Fénéon's effort to obtain the maximum effect from the fewest number of words, a notion that was popular in the literary movement that would later be labeled "Modernism," reminds me of the kind of incredibly compacted short story Ernest Hemingway tended to write.

According to a possibly apocryphal story, Hemingway once bet someone he could write a complete story in ten words or less. He penned on a napkin a story with a beginning, middle, and end.

          For sale: Baby shoes.
    Never worn.

This is exactly the kind of thing Fénéon wrote multiple times a day, every day, for six months in 1906.

Fénéon's Miniatures
Since, per the parameters of this project, a person who is Van Winkled is not allowed to read today's news, I've decided to compensate by reading a bit of the news from 115 years ago...

Over a thousand of Fénéon's fait-divers are collected in Novels in Three Lines. Here's a trio of typical ones that even in translation bear the imprint of Fénéon, whether it's his sarcasm or sense of the ironic or his way of unexpectedly carving up sentences.

Some drinkers in Houilles were passing around a pistol they thought was unloaded. Lagrange pulled the trigger. He did not get up.

It was believed that work would start up again today at the steelworks in Pamiers. A delusion.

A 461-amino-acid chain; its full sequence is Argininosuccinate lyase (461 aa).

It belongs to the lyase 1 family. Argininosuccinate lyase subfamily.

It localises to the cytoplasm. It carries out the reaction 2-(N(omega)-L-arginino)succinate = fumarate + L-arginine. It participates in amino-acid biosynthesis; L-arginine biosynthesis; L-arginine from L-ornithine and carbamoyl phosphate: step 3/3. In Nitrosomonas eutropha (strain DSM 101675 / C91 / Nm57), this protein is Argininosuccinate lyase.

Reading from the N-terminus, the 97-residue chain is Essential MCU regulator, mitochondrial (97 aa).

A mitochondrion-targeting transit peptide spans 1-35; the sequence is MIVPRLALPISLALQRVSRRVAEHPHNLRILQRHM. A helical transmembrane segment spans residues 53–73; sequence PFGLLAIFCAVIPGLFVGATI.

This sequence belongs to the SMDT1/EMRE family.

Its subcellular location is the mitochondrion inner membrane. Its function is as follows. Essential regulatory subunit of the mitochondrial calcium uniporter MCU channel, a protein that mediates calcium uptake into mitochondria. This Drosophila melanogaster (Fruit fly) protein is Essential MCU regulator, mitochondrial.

A thresher seized Mme Peccavi, of Mercy-le-Haut, Meurthe-et-Moselle. The one was disassembled to free the other. Dead.

Some of the fait-divers are rendered in such a way that they register as very darkly, even morbidly, humorous:

A dishwasher from Nancy, Vital Frerotte, who had just come back from Lourdes cured forever of tuberculosis, died Sunday by mistake.

At Sainte-Anne beach, in Finistere, two swimmers were drowning. Another swimmer went to help. Finally M. Etienne had to rescue three people.

The 392 from Cherbourg to Caen halted; the engineer dislodged from the cowcatcher the corpse of Thiebault, 2, and gave it to the boy's mother.

Some I appreciate for how Fénéon has paced them and focused on a perfect detail:

On the bowling lawn a stroke leveled M. Andre, 75, of Levallois. While his ball was still rolling he was no more.

Equipped with a rattail file and deceptively loaded with a quantity of fine sandstone, a tin cylinder was found on Rue de l'Ouest.

Finding her son, Hyacinthe, 69, hanged, Mme Ranvier, of Bussy-Saint-Georges, was so depressed she could not cut him down.

Some are simply bizarre:

The parish priest of La Compote, Savoie, was walking through the hills alone. He lay down, naked, under a beech tree, and died of an aneurysm.

Portebotte got 12 years in the penitentiary. In Le Havre he murdered the exuberant Nini the Goat, on whom he thought he had claims.

All the News That's Fit to Print? or Just Some of It?
Fénéon brings news of the relentlessly downbeat and depressing. These are tragedies, many of them as old as Cain and Abel.

The dispassionate reporting of all this malfeasance and misfortune actually has a paradoxical effect upon me. I see the event more vividly than if Fénéon had been allowed to indulge himself and use many more words, burying the heart of the story in voyeuristic detail and editorializing or melodrama.

The faits-divers are like crime scene photos in prose; they do not allow gilding of the awful. As in the following:

Medical examination of a little boy found in a ditch on the outskirts of Niort showed that he had undergone more than just death.